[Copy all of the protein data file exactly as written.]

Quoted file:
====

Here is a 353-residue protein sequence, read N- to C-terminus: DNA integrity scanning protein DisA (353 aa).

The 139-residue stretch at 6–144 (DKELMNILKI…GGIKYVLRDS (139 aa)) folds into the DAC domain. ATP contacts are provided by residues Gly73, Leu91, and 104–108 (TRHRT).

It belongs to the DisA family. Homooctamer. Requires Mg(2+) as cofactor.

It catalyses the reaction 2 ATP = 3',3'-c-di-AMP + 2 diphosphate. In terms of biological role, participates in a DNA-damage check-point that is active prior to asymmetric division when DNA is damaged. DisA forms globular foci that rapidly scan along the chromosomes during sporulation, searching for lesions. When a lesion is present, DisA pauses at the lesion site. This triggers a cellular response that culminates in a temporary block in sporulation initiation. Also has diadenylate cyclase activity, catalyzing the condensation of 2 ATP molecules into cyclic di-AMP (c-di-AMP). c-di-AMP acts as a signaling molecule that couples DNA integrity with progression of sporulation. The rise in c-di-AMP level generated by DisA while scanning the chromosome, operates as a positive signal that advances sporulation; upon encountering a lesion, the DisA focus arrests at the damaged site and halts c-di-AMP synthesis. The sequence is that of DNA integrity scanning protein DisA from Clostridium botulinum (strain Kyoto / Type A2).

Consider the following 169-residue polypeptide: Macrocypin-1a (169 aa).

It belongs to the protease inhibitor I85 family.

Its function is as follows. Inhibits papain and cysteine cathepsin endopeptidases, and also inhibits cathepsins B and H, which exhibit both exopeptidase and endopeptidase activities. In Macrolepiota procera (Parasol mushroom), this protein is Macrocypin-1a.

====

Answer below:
Here is a 353-residue protein sequence, read N- to C-terminus: DNA integrity scanning protein DisA (353 aa).

The 139-residue stretch at 6–144 (DKELMNILKI…GGIKYVLRDS (139 aa)) folds into the DAC domain. ATP contacts are provided by residues Gly73, Leu91, and 104–108 (TRHRT).

It belongs to the DisA family. Homooctamer. Requires Mg(2+) as cofactor.

It catalyses the reaction 2 ATP = 3',3'-c-di-AMP + 2 diphosphate. In terms of biological role, participates in a DNA-damage check-point that is active prior to asymmetric division when DNA is damaged. DisA forms globular foci that rapidly scan along the chromosomes during sporulation, searching for lesions. When a lesion is present, DisA pauses at the lesion site. This triggers a cellular response that culminates in a temporary block in sporulation initiation. Also has diadenylate cyclase activity, catalyzing the condensation of 2 ATP molecules into cyclic di-AMP (c-di-AMP). c-di-AMP acts as a signaling molecule that couples DNA integrity with progression of sporulation. The rise in c-di-AMP level generated by DisA while scanning the chromosome, operates as a positive signal that advances sporulation; upon encountering a lesion, the DisA focus arrests at the damaged site and halts c-di-AMP synthesis. The sequence is that of DNA integrity scanning protein DisA from Clostridium botulinum (strain Kyoto / Type A2).

Consider the following 169-residue polypeptide: Macrocypin-1a (169 aa).

It belongs to the protease inhibitor I85 family.

Its function is as follows. Inhibits papain and cysteine cathepsin endopeptidases, and also inhibits cathepsins B and H, which exhibit both exopeptidase and endopeptidase activities. In Macrolepiota procera (Parasol mushroom), this protein is Macrocypin-1a.